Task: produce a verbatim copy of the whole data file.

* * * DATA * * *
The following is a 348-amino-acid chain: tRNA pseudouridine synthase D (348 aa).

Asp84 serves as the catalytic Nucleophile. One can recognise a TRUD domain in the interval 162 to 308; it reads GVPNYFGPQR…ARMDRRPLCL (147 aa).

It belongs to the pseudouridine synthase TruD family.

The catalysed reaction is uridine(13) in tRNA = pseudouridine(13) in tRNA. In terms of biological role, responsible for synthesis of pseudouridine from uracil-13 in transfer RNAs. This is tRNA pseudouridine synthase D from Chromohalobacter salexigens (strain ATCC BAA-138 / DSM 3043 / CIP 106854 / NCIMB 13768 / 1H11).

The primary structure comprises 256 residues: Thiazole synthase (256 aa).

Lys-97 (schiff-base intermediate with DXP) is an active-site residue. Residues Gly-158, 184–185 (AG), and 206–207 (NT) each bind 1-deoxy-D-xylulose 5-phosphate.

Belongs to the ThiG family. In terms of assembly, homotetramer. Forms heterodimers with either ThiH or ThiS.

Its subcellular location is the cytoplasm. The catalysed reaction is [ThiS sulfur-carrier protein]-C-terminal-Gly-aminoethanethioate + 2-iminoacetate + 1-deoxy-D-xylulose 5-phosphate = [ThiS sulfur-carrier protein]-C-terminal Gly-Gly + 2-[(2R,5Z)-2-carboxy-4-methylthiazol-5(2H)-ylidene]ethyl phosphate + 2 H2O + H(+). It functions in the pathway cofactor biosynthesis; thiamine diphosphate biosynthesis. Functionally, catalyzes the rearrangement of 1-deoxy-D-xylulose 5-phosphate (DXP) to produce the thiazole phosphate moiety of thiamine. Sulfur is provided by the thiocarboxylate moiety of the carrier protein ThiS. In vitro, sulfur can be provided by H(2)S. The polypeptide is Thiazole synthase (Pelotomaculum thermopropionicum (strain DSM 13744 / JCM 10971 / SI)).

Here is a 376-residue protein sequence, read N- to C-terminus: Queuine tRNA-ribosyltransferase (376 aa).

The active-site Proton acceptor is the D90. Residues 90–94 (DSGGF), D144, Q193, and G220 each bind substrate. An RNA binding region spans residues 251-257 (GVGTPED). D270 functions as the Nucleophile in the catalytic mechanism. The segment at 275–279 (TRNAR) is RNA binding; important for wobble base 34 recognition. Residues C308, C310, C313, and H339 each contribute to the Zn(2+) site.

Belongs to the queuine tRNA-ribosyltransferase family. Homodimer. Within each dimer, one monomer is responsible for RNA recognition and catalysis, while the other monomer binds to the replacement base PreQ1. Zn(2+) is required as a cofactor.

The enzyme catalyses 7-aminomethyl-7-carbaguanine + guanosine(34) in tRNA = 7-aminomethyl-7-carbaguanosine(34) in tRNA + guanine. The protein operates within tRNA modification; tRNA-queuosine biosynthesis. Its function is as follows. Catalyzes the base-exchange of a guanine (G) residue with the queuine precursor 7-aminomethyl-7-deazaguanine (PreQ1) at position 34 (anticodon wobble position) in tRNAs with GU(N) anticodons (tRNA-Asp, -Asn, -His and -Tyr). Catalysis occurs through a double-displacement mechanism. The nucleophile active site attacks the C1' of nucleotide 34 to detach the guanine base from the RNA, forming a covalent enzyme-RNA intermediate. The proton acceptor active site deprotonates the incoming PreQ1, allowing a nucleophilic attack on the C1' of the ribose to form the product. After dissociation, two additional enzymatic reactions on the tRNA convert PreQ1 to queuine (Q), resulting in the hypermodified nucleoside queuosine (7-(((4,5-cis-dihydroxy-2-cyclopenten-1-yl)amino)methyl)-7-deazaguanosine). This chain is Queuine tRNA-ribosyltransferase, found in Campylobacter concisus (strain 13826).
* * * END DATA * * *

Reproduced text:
The following is a 348-amino-acid chain: tRNA pseudouridine synthase D (348 aa).

Asp84 serves as the catalytic Nucleophile. One can recognise a TRUD domain in the interval 162 to 308; it reads GVPNYFGPQR…ARMDRRPLCL (147 aa).

It belongs to the pseudouridine synthase TruD family.

The catalysed reaction is uridine(13) in tRNA = pseudouridine(13) in tRNA. In terms of biological role, responsible for synthesis of pseudouridine from uracil-13 in transfer RNAs. This is tRNA pseudouridine synthase D from Chromohalobacter salexigens (strain ATCC BAA-138 / DSM 3043 / CIP 106854 / NCIMB 13768 / 1H11).

The primary structure comprises 256 residues: Thiazole synthase (256 aa).

Lys-97 (schiff-base intermediate with DXP) is an active-site residue. Residues Gly-158, 184–185 (AG), and 206–207 (NT) each bind 1-deoxy-D-xylulose 5-phosphate.

Belongs to the ThiG family. In terms of assembly, homotetramer. Forms heterodimers with either ThiH or ThiS.

Its subcellular location is the cytoplasm. The catalysed reaction is [ThiS sulfur-carrier protein]-C-terminal-Gly-aminoethanethioate + 2-iminoacetate + 1-deoxy-D-xylulose 5-phosphate = [ThiS sulfur-carrier protein]-C-terminal Gly-Gly + 2-[(2R,5Z)-2-carboxy-4-methylthiazol-5(2H)-ylidene]ethyl phosphate + 2 H2O + H(+). It functions in the pathway cofactor biosynthesis; thiamine diphosphate biosynthesis. Functionally, catalyzes the rearrangement of 1-deoxy-D-xylulose 5-phosphate (DXP) to produce the thiazole phosphate moiety of thiamine. Sulfur is provided by the thiocarboxylate moiety of the carrier protein ThiS. In vitro, sulfur can be provided by H(2)S. The polypeptide is Thiazole synthase (Pelotomaculum thermopropionicum (strain DSM 13744 / JCM 10971 / SI)).

Here is a 376-residue protein sequence, read N- to C-terminus: Queuine tRNA-ribosyltransferase (376 aa).

The active-site Proton acceptor is the D90. Residues 90–94 (DSGGF), D144, Q193, and G220 each bind substrate. An RNA binding region spans residues 251-257 (GVGTPED). D270 functions as the Nucleophile in the catalytic mechanism. The segment at 275–279 (TRNAR) is RNA binding; important for wobble base 34 recognition. Residues C308, C310, C313, and H339 each contribute to the Zn(2+) site.

Belongs to the queuine tRNA-ribosyltransferase family. Homodimer. Within each dimer, one monomer is responsible for RNA recognition and catalysis, while the other monomer binds to the replacement base PreQ1. Zn(2+) is required as a cofactor.

The enzyme catalyses 7-aminomethyl-7-carbaguanine + guanosine(34) in tRNA = 7-aminomethyl-7-carbaguanosine(34) in tRNA + guanine. The protein operates within tRNA modification; tRNA-queuosine biosynthesis. Its function is as follows. Catalyzes the base-exchange of a guanine (G) residue with the queuine precursor 7-aminomethyl-7-deazaguanine (PreQ1) at position 34 (anticodon wobble position) in tRNAs with GU(N) anticodons (tRNA-Asp, -Asn, -His and -Tyr). Catalysis occurs through a double-displacement mechanism. The nucleophile active site attacks the C1' of nucleotide 34 to detach the guanine base from the RNA, forming a covalent enzyme-RNA intermediate. The proton acceptor active site deprotonates the incoming PreQ1, allowing a nucleophilic attack on the C1' of the ribose to form the product. After dissociation, two additional enzymatic reactions on the tRNA convert PreQ1 to queuine (Q), resulting in the hypermodified nucleoside queuosine (7-(((4,5-cis-dihydroxy-2-cyclopenten-1-yl)amino)methyl)-7-deazaguanosine). This chain is Queuine tRNA-ribosyltransferase, found in Campylobacter concisus (strain 13826).